Thursday, July 12, 2007

Follow-Up on Universe-Talk

Finally something interesting. Somebody qualified is proposing that the data has been poorly interpreted: the universe may actually be contracting, not expanding. This is a wonderful inversion, and it makes some sense -- if you admit (as astronomers will) that there is no non-relative point in the universe, then it seems perfectly reasonable to interpret the apparent widening gap between us and the next nearest galaxy cluster as evidence that we are hurtling inward a little faster than they are (thus increasing the gap).

The problem that anyone with a dab of intuition will raise is that the gap appears to be increasing uniformly in all directions. Interesting problem. But it is not more or less problematic in the scenario of a collapsing universe or a contracting universe than it is in the customary view, the expanding universe. I had a hard time figuring out on "the internet" whether scientists think galaxies are expanding or contracting, but this picture makes me think "contracting":

Looks like water down a drain to me; and if happens at the galactic level, I don't see any reason that it couldn't happen with the entire universe. Further, why do we tend to believe our observations at the fringes of our technological capability more than those we are sure about? It is certain that our solar system is not expanding. Nor is our galaxy. Nor, even, is our "galaxy cluster." It's at the level of between-galaxy-clusters that the expansion is supposed to be occurring. Really? I don't know about red-shifts that much, but is it possible there's some kind of distortion happening?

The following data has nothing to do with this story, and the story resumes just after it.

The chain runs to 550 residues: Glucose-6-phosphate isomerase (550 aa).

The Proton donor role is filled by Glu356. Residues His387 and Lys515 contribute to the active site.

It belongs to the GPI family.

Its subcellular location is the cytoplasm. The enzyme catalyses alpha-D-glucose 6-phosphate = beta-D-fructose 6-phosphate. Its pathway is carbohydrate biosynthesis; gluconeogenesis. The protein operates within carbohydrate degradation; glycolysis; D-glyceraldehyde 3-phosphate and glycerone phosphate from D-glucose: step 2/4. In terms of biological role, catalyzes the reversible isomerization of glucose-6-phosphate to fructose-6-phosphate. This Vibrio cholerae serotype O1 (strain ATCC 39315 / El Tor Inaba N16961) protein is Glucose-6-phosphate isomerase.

Here's my best guess: the number of black holes increases (naturally) with distance... as light passes a black hole and curves, it decreases in speed. Thus, cosmic objects observed farther away will not arrive at the speed of light, but slower. The effect decreases as we observe closer objects. A weak pictorial representation:

If nothing nearby is observed to be expanding, is it really probable that something that isn't happening here is happening way out there? Umm... sorry about that last sentence. My post below on heresy and blasphemy is better.


Anonymous said...

Alan Watts would be hot if he'd get on the bench press three times a week.

Sorry...I'm reading Dharma Bums and it has made me very skeptical about people that live on House Boats.

Casey said...

Being skeptical about people that live on House Boats is like being skeptical of wandering parable-tellers who wear sandals, or about men who sit under mangrove trees for ten years, or whatever. Or about frisbee golfers.

Anonymous said...

What does water going up the drain look like?

Wishydig said...

Usually muddy and full of hair.

Cathy said...

Casey. I'm appalled at the lack of seriousness with which your fellow bloggers received this theory.
You need to appeal to higher authorities. If God isn't available - try Hawking.

Anonymous said...

Slaughterhouse-Five is really starting to freak me out--The Tralfamadorians might have it right...

PS Good luck at the wedding.

Anonymous said...

Wait. We ARE the Tralfamadorians...while we're sleeping.